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A lot of the great stars of ’60s music were born during World War II, clocking in just ahead of the baby boom. So they’ve always been the senior citizens of their own, spectacularly youth-oriented generation. When they were young, they wrote songs about getting old.

...

“I’ll never tour when I’m 50,” he announced when he was 29 and blissfully unaware that in 2013 he would be celebrating the completion of the Rolling Stones 50th Anniversary Tour.

“I hope I die before I get old,” sang Roger Daltrey, who turns 70 on March 1.


http://www.nytimes.com/2013/07/27/opinion/mick-jagger-birthd...
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You know, its funny......when we were in our 20's and 30's, 70 was SO OLD. Now that I will be turning 69 this year, 70 is SO YOUNG. Granted, we have a physical frailties, but our minds (at least mine) are still very young. Being able to adapt and having a positive attitude have a lot to do with our minds and bodies.

Donna (who really, overall, feels better than she did at 35)
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<<You know, its funny......when we were in our 20's and 30's, 70 was SO OLD. Now that I will be turning 69 this year, 70 is SO YOUNG. Granted, we have a physical frailties, but our minds (at least mine) are still very young. Being able to adapt and having a positive attitude have a lot to do with our minds and bodies.

>>


Hee! Hee!

"Don't trust anyone over thirty!"


That was a really arrogant knee slapper!



Seattle Pioneer
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"Don't trust anyone over thirty!"

That was the kind of thing people were saying in the 1960s, when people over 30 would have been born in the 1930s and thus raised without rock'n'roll and the teen counter-culture that was popular in the sixties. There was a "generation gap" -- and the young people knew it. They knew that people born before WWII were different from them.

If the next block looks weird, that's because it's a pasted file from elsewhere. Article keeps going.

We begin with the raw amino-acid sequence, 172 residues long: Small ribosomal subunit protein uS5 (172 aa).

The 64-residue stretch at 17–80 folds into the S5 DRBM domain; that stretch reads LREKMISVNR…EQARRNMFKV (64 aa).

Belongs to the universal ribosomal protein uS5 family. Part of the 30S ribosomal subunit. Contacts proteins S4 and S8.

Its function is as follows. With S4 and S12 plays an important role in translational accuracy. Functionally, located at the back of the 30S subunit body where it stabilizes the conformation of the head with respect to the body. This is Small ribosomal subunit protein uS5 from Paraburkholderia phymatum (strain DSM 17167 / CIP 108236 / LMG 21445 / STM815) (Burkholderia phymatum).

culcha
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<<"Don't trust anyone over thirty!"

That was the kind of thing people were saying in the 1960s, when people over 30 would have been born in the 1930s and thus raised without rock'n'roll and the teen counter-culture that was popular in the sixties. There was a "generation gap" -- and the young people knew it. They knew that people born before WWII were different from them.

culcha
>>



Glad to hear young people don't think there's a generation gap today.

Or perhaps they aren't as foolish and arrogant as young people in the 1960s.



Seattle Pioneer
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Glad to hear young people don't think there's a generation gap today.

I think there there is still a generation gap. But it's pretty much the same people who have it. The children of the sixties seem gapped away from both their preceding and their following generations.

culcha
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